Evidence proves writing about trauma makes you stronger. That’s the science of resilience!
Are you a little skeptical on whether or not writing about traumatic events builds strength?
The “proof’s in the pudding” with evidence indicating resilience develops and grows from writing about trauma.
How do you find resilience by writing about trauma?
You have a story to tell, and instead of that story controlling you, you have the power to take control of it. Just like a car, don’t let the car determine where you will go. Take hold of the steering wheel, and YOU control the direction. When you begin to write about your emotional pain and trauma, you’re controlling it instead of it controlling you.
We’re going to “open the books” and dig into some evidential information on the connection between writing, trauma, healing, and resilience.
Research on Converting Emotions into Words
Dr. James Pennebaker (Professor of Psychology and Liberal Arts with the University of Texas) researched how writing about trauma has both physical and mental benefits. Dr. Pennebaker’s publications on his findings offer insight on breakthroughs for victims of trauma. Through expressing themselves about their traumatic experiences, individuals in the studies had a remarkable improvement in their overall health and well-being. Those who wrote or talked about their trauma visited the doctor less.
Dr. Pennebaker notably acknowledges writing about trauma, enables the victim to transform their emotional pain into words. These words are given a space to land (on paper, in a computer, etc.) where they no longer remain intertwined within the mind. Victims begin to feel safe, allowing healing. This is the point at which you’ll find resilience starting to build.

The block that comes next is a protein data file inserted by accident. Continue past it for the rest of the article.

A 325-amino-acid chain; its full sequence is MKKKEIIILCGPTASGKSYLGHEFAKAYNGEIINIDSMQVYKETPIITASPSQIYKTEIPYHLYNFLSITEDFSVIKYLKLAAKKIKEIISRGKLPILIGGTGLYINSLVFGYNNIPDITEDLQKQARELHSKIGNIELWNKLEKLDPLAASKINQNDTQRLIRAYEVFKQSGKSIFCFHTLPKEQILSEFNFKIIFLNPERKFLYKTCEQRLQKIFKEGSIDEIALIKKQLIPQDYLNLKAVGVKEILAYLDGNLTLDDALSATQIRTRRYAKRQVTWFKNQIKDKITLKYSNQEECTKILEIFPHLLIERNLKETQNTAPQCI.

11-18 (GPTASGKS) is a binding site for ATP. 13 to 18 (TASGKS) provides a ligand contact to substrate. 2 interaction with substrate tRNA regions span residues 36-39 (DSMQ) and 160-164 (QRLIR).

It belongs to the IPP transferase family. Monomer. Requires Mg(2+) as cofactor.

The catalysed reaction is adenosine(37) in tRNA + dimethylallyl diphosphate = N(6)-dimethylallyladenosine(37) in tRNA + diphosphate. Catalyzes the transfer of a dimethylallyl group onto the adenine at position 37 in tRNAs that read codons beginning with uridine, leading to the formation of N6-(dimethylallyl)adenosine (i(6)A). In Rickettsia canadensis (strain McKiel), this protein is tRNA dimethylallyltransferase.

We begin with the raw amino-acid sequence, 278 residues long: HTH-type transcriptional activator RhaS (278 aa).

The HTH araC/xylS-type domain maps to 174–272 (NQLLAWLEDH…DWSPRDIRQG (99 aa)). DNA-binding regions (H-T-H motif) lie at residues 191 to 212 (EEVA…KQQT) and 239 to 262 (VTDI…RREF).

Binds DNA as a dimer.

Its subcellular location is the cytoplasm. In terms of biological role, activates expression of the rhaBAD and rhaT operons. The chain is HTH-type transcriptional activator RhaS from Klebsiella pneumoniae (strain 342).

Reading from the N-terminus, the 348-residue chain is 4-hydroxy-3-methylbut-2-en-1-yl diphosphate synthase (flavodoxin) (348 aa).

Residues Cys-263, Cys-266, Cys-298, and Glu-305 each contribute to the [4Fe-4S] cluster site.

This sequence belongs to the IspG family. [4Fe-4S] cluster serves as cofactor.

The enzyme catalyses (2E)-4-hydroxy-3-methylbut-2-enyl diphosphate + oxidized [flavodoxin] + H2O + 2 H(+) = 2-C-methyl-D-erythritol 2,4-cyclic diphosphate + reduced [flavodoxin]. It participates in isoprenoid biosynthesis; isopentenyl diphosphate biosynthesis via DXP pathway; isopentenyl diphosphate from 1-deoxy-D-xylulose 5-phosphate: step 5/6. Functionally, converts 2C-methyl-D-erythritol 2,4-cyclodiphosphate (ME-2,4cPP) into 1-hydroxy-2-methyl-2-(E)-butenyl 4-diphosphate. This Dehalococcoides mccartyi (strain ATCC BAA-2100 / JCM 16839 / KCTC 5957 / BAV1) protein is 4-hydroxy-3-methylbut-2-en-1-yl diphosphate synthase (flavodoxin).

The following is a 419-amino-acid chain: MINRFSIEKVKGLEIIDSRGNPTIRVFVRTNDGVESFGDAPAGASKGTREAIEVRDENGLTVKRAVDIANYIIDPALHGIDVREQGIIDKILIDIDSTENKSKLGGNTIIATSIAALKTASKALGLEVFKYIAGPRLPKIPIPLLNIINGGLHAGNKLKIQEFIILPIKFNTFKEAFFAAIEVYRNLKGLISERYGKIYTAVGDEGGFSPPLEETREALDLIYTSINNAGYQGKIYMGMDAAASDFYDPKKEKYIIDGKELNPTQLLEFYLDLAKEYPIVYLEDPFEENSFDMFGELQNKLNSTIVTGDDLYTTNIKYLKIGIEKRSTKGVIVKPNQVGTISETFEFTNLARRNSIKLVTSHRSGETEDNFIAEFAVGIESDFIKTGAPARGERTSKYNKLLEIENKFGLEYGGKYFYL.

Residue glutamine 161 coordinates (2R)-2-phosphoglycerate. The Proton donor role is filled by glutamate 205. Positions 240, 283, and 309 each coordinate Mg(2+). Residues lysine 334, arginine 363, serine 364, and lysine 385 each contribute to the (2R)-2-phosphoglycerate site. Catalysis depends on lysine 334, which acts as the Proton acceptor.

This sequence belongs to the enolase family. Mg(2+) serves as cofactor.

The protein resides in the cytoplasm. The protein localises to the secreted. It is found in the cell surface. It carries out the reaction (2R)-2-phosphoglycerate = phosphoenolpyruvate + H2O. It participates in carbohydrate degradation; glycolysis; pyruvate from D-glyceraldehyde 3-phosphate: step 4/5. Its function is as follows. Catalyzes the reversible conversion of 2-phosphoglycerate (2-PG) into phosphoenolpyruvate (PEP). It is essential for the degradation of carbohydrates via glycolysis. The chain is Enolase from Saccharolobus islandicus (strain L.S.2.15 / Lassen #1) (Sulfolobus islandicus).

The research that Dr. Pennebaker has done finds that daily writing has biological effects.
- Enhances the immune system
- Reduces anxiety and stress
- Helps to combat sleeping problems
- Reduces chronic pain
- Improves focus
- Boosts overall mood
- Improves body and mind connection
Don’t be afraid to connect with yourself…describe the experience!
Only then will you be able to begin healing and be able to have power over the emotions that have held you back.
The Power of Writing From a Doctor’s Perspective
Now we’re going to flip things and look through the lens of a doctor concerning writing and trauma.
Dr. Kathryn Montgomery (Professor of Medical Education, Feinberg School of Medicine, Northwestern University) researched the impact of writing with medical students. She required the soon-to-be doctors to write a short composition with a deliberate character (themselves, someone they know or a patient,) tone, beginning, and end. All was to be done within the context of exactly 55 words.
She indicated that writing for medical students teaches them several things.
- Experiences (good and bad) would have an order that they could understand.
- They gain clarity about the experience.
- A new memory will be made.
- They will develop resilience.
Because of her research and findings, many other medical schools are adopting this practice. Resilience for the doctors of tomorrow is being cultivated so they’ll be able to draw on past experiences to be the best practitioner they can be!